New tool could help in Alzheimer's Disease diagnosis

Friday, June 01, 2012

Beta-almyloid plaque is a marker for Alzheimer's Disease and for a number of years, the only way to find it was through a brain biopsy or an autopsy. Now a new test has been approved to help doctors diagnose the disease.

It's been an emotional day for 73-year-old Hilda McIntosh. Her son- a psychiatrist- started noticing mental changes in his mom about a year ago and wanted to have her checked for Alzheimer's Disease.

"Her memory isn't quite the same, she is repeating stories and becoming more forgetful," said Hilda's son.

Along with other exams, she also got a PET scan with a recently FDA-approved radioactive dye called Amyvid.

Dr. Rajan Agarwal of Abington PET/CT of Willow Grove says the dye travels through the bloodstream to the brain. If there are amyloid plaques, the dye will bind to them.

"This is the first scan of all the scans out there that actually looks for Beta-almyloid deposits in the brain," said Dr. Agarwal.

Simply because amyloid plaques are detected, doesn't necessarily mean the patient has Alzheimer's. This is just one piece of the puzzle but it does give doctors more confidence in diagnosing the disease.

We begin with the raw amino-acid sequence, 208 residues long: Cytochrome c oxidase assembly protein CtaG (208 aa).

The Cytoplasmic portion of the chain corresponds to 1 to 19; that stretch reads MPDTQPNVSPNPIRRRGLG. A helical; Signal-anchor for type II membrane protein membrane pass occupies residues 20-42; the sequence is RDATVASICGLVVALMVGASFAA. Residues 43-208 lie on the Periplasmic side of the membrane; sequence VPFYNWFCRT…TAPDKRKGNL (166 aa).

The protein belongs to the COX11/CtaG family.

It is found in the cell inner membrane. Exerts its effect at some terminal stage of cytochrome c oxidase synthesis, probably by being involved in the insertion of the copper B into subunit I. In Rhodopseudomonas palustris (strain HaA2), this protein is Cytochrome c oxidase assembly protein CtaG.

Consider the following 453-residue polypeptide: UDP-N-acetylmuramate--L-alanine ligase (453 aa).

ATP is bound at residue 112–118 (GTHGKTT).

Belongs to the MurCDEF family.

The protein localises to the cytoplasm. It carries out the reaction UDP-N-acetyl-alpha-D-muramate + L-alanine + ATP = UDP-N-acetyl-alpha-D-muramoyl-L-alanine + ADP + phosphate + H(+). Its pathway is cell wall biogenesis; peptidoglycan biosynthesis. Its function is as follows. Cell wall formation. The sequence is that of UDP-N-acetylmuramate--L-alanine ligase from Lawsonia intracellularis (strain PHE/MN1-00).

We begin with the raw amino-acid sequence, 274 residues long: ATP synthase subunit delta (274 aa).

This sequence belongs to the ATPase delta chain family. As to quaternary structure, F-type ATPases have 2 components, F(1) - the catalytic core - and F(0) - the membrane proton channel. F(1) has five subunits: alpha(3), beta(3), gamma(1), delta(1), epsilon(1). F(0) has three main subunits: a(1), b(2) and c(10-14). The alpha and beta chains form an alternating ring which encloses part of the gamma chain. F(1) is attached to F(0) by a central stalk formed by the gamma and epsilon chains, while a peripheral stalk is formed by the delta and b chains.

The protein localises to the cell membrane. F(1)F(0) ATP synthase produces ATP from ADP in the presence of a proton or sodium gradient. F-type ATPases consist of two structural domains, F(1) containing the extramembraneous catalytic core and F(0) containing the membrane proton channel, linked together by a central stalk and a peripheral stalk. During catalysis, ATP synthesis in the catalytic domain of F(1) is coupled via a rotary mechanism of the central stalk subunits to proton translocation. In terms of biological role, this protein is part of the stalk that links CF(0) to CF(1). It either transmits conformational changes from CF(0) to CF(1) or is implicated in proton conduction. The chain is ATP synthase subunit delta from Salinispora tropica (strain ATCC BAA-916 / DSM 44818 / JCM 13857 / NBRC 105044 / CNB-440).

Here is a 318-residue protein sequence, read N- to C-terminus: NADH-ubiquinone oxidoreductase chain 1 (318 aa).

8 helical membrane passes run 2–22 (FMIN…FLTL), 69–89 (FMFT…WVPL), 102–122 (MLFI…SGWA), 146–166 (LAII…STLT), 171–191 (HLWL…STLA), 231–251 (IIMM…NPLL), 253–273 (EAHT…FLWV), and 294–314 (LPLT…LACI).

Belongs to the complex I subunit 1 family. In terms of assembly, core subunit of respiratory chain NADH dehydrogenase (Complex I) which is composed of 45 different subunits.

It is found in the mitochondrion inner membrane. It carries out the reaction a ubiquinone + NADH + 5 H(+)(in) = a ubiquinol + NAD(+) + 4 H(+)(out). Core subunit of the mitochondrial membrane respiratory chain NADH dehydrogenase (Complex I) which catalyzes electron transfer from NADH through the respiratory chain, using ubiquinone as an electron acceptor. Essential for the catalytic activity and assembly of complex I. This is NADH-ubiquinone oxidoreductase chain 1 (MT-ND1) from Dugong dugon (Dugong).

"This would just help us determine if their cognitive impairment could be related to amyloid deposits in the brain, which might be related to Alzheimer's," said Dr. Agarwal.

Dr. Agarwal says if other tests also point to Alzheimer's, then medication can be started early to slow its progression.

The scans can also help advance research to find better treatments. This is something Hilda would like to see for the millions of people and their families affected with the disease.

"It's so painful. I would like to be a part of helping in any small way to find answers and bring this to some better level than it is today," she said.

There was other good news for Hilda - her scans were negative which means it's highly unlikely she has Alzheimer's Disease.

Regarding the new testing, the dye was just approved in April and it could start being used at more centers soon.

It's important to note that it is not a screening tool. It won't predict Alzheimer's but it can help lead to a more accurate diagnosis.

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alzheimer's disease, healthcheck, ali gorman, r.n.
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